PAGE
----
The 9-box grid for identifying performance and potential

As a project manager, you are constantly striving to improve and develop your team. Recently, you came across a promising training programme in a trade magazine that seems perfect for your staff. The challenge, however, is the limited number of participants allowed. Who should you choose? This is where the 9-box grid becomes an invaluable tool. By assessing your team members based on their potential and performance, this model helps you identify the ideal candidates for training. This approach not only benefits the individual, but also strengthens the organisation as a whole.
Six people sit around a table and discuss while two women work on a whiteboard with sticky notes.


Understanding the 9 box grid

The 9-box grid, also known as a talent management tool, plays a critical role in identifying and developing talent within an organisation. Talent management involves implementing effective methods and strategies, both internally and externally, to develop the right people for specific roles. The 9-box grid helps in the first step of discovering these talents, and then developing and challenging them. By categorising each employee, the grid facilitates informed decisions about promotions and other career advancement.
The model is based on two key criteria: performance and potential. But what exactly do they mean?

Description of the axes

Performance is performance behaviour that contributes to the achievement of the Performance refers to behaviour that directly contributes to the achievement of the organisation's objectives. It includes behaviour related to work tasks, with a particular focus on productivity. In essence, it measures how well an employee does their job and contributes to the success of the organisation.
Potential, on the other hand, refers to an individual's ability to develop and improve performance over time. It highlights the capacity for growth, learning and the ability to take on more challenging responsibilities in the future.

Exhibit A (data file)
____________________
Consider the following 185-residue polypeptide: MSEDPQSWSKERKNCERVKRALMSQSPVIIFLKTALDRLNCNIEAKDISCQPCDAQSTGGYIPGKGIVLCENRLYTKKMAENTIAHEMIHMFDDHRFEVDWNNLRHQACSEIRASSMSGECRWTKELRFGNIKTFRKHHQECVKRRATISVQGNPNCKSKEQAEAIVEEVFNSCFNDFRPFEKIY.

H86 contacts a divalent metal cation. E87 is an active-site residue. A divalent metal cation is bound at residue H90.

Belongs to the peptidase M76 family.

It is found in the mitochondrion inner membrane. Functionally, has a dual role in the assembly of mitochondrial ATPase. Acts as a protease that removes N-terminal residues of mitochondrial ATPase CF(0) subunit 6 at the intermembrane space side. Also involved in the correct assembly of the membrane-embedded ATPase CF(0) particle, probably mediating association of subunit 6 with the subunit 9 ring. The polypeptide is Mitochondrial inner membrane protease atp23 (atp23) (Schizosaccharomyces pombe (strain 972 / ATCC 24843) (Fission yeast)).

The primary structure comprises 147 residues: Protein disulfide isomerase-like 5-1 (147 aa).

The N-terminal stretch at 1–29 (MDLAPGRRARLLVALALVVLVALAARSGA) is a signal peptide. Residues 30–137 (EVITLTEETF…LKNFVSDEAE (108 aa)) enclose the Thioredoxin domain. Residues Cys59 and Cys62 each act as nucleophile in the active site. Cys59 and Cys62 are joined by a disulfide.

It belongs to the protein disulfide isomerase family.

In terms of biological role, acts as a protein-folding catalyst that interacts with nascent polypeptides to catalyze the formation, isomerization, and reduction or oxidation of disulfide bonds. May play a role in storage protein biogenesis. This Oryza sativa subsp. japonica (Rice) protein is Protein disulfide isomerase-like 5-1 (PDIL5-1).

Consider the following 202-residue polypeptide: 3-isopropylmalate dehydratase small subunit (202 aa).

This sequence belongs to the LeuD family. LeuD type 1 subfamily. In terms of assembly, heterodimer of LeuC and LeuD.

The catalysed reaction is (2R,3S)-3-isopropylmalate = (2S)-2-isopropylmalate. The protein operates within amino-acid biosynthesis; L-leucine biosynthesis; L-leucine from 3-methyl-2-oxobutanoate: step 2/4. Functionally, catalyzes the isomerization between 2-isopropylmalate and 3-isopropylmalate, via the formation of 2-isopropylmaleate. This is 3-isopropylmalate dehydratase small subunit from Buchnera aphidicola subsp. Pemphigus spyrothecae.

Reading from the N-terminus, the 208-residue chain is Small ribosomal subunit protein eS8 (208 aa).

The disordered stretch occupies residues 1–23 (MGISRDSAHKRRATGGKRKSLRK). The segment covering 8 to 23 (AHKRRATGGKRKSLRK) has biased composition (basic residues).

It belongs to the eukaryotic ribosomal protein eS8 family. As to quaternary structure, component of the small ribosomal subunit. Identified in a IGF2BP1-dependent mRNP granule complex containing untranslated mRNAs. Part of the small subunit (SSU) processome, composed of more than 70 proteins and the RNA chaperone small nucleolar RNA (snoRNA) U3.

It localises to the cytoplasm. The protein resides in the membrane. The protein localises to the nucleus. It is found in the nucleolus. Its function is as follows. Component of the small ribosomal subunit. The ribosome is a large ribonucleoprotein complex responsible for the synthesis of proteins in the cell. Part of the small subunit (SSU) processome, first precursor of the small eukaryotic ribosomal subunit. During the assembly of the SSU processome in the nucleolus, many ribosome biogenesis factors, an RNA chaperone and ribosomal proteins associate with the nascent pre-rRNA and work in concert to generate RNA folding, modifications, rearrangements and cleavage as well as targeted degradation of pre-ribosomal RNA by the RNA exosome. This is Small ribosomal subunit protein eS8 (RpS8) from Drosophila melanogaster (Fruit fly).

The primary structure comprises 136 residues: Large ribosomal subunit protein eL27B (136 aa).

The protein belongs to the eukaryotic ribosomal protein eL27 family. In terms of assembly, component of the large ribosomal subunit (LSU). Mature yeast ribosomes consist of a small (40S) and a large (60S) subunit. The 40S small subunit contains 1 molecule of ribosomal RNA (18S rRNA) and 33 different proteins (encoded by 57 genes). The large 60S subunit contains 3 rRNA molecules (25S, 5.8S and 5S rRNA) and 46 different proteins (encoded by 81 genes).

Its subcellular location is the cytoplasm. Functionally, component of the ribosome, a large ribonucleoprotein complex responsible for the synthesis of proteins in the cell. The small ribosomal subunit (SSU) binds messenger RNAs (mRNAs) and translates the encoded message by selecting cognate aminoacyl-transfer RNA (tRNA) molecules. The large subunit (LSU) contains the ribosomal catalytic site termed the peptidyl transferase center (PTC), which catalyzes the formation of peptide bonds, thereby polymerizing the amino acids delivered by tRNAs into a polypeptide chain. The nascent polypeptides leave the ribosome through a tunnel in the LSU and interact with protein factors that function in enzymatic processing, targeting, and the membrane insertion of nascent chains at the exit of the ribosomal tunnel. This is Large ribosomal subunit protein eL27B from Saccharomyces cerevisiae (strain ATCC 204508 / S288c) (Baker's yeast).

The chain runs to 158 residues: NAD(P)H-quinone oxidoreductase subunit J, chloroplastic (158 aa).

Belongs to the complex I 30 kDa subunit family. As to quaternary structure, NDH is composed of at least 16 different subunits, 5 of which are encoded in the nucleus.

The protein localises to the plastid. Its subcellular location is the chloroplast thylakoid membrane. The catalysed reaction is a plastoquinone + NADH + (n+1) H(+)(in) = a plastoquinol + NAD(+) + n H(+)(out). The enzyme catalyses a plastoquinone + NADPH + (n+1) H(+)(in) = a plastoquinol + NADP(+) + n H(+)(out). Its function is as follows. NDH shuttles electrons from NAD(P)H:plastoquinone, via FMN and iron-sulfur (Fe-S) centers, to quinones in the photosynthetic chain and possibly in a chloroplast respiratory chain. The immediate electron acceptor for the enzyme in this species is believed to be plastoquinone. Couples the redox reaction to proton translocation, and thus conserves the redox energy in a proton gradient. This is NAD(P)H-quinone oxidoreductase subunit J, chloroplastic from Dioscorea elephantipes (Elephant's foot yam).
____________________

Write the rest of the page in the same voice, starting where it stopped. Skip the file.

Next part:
Understanding the definitions of performance and potential is just the beginning; it's equally important to establish clear criteria for assessing them. Transparent criteria help to ensure that all employees are assessed fairly and that everyone understands the principles of the assessment. The criteria need to be as objective as possible and should be reviewed regularly to ensure they remain relevant and accurate. In addition, different jobs may require different criteria, as a one-size-fits-all approach is not effective for evaluating different roles.
  • Examples of performance assessment: achievement of objectives, quality of work, exemplary commitment, teamwork and continuous development.
  • Examples for evaluating potential: characteristics that qualify for more demanding tasks, motivation.

The path to creating the boxes

The visual representation of the model is a 3x3 matrix, with the columns representing performance and the rows representing potential. 
To categorise employees, they are first assessed on their performance against the above criteria. They can then be categorised on a scale of low, moderate and high and entered into the box.
Potential is then assessed. This can give an indication of how quickly an employee can develop and what their future potential is. The scale of low, moderate and high is also used here.

The nine boxes in detail

Once the assessment has taken place, the employees can be entered into the individual boxes. On this basis, an interpretation can be made and a decision taken on how to proceed with the employee.